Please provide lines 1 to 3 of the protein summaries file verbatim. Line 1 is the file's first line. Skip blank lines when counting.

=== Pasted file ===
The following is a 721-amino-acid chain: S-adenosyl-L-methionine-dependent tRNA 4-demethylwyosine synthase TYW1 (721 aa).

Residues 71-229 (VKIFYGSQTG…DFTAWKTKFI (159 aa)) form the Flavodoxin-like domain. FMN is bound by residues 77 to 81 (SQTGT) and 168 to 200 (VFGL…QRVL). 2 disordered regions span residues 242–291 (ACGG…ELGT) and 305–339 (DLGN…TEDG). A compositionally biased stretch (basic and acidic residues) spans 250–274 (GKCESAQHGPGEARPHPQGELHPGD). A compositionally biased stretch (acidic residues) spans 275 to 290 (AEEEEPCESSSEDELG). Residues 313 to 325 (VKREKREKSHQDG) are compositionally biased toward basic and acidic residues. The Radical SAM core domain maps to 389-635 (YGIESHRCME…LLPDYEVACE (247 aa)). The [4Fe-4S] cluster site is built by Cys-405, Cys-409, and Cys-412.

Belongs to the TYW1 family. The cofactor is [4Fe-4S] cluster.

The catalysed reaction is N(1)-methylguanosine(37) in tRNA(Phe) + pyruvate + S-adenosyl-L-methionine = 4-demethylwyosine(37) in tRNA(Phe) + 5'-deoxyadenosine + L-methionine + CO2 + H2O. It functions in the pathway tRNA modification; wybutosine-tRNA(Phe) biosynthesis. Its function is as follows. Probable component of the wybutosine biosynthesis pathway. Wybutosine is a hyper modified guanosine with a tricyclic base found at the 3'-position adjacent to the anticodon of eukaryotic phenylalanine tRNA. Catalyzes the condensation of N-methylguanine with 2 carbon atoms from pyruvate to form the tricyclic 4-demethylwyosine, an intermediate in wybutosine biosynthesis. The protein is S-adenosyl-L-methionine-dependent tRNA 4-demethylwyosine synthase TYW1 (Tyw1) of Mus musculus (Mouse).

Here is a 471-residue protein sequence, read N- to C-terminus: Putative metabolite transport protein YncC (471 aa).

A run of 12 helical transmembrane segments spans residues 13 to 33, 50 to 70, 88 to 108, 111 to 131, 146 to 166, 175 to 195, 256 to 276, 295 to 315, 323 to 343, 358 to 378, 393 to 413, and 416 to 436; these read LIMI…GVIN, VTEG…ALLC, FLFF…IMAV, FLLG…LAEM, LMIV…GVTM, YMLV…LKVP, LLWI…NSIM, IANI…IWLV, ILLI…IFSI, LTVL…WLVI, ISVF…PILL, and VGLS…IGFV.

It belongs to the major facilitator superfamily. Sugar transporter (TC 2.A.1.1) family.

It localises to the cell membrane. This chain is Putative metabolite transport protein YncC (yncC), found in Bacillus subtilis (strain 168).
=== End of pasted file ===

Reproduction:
The following is a 721-amino-acid chain: S-adenosyl-L-methionine-dependent tRNA 4-demethylwyosine synthase TYW1 (721 aa).

Residues 71-229 (VKIFYGSQTG…DFTAWKTKFI (159 aa)) form the Flavodoxin-like domain. FMN is bound by residues 77 to 81 (SQTGT) and 168 to 200 (VFGL…QRVL). 2 disordered regions span residues 242–291 (ACGG…ELGT) and 305–339 (DLGN…TEDG). A compositionally biased stretch (basic and acidic residues) spans 250–274 (GKCESAQHGPGEARPHPQGELHPGD). A compositionally biased stretch (acidic residues) spans 275 to 290 (AEEEEPCESSSEDELG). Residues 313 to 325 (VKREKREKSHQDG) are compositionally biased toward basic and acidic residues. The Radical SAM core domain maps to 389-635 (YGIESHRCME…LLPDYEVACE (247 aa)). The [4Fe-4S] cluster site is built by Cys-405, Cys-409, and Cys-412.

Belongs to the TYW1 family. The cofactor is [4Fe-4S] cluster.